Sonnox are well known for taking an existing processing idea and adding new twists of their own to make it special. That approach can end up handing the user a lot of parameters to adjust, but VoxDoubler is part of a new, much simpler, series of effects and tools that delivers the kind of sonic quality you’d expect from Sonnox, using only a small number of controls. VoxDoubler is authorised either to an iLok key or to a specific computer, and you get two authorisations. Sonnox say that the technology behind VoxDoubler is based on the advanced analysis of the pitch, amplitude, duration and timbre of incoming audio.
VoxDoubler is actually a set of two closely related plug-ins called Widen and Thicken. Both are based on the same operating principle, and both present a similar six-knob control layout. Widen generates two new mono voices and pans them to the left and right of the original vocal to create a triple-tracked effect, while Thicken generates a single stereo second voice and adds it to the original vocal to produce the effect of two singers working into a stereo pair of mics. While Widen was originally conceived for use with mono sources, it will still accept a stereo source. And, while the central idea is to deliver a more natural double or triple-tracked vocal sound than you get from traditional ‘delay and detune’ methods, these plug-ins also work really well on guitars and other instruments.
Apart from the rightmost of the two large knobs, the controls are the same in both plug-ins, with the leftmost Mix control adjusting the wet/dry blend; there’s also a switch to engage a wet-only Aux mode for use as a send effect. In the Widen plug-in, the right-hand control adjusts the width of the two added mono voices between mono and hard-panned L/R, whereas the Thicken plug-in’s Width control adjusts the degree of stereo spread of the added voice, with mono in the centre position and the left signal changing places with the right when the knob is to the left of centre.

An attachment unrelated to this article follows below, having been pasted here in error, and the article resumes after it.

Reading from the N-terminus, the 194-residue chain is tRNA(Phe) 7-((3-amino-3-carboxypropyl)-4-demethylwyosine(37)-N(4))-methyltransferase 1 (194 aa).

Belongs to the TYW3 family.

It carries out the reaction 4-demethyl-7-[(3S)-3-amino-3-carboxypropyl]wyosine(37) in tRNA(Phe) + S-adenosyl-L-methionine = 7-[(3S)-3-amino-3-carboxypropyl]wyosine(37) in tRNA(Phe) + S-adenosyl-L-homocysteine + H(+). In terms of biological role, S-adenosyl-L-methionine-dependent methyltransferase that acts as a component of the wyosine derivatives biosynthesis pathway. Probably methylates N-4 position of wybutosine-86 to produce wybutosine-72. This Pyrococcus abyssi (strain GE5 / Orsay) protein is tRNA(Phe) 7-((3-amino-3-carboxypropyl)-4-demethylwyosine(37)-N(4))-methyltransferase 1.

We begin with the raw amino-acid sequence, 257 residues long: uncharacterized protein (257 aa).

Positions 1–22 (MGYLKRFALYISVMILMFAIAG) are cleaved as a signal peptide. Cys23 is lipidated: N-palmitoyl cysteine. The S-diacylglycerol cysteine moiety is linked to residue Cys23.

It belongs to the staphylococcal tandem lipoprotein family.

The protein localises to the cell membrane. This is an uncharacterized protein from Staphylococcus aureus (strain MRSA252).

To allow the user a useful degree of control over the sound without life getting too complicated, the smaller knobs in the Humanise section control the extent to which the timing and pitch of the doubled voices varies from that of the original, while Depth makes the added voices less prominent by delaying and softening them. Tone is a high cut/boost control and can be used either to soften sibilants in the doubled voices, or as a high boost to add presence.
Either plug-in can be used to create varying degrees of ADT for a lead vocal, or on backing vocals to increase the apparent number of singers. The ADT sound produced by either plug-in goes from a subtle doubling to a more obvious John Lennon-style slapback, and the most natural sound occurs with the Pitch control in the first half of its travel. I found Depth helpful in moderating the artificial doubling of transients that most ADT methods suffer from, and because the pitch and timing elements aren’t static, the end result sounds much more like true double-tracking than the more common alternatives.
The main difference between the two plug-ins seems to be how the results sit in the stereo field: Widen has a more spacious character, presumably due to it adding two voices rather than one. While both plug-ins work in a similar way, Thicken really does add a sense of thickness without over-emphasising the doubling aspect, while Widen is noticeably more expansive-sounding, with a more obvious doubling element. However, both do a really good job with mercifully few controls, and I love the results when used on electric guitar. This is one plug-in that will see plenty of action in my studio.
£82.80£69 (approx $82)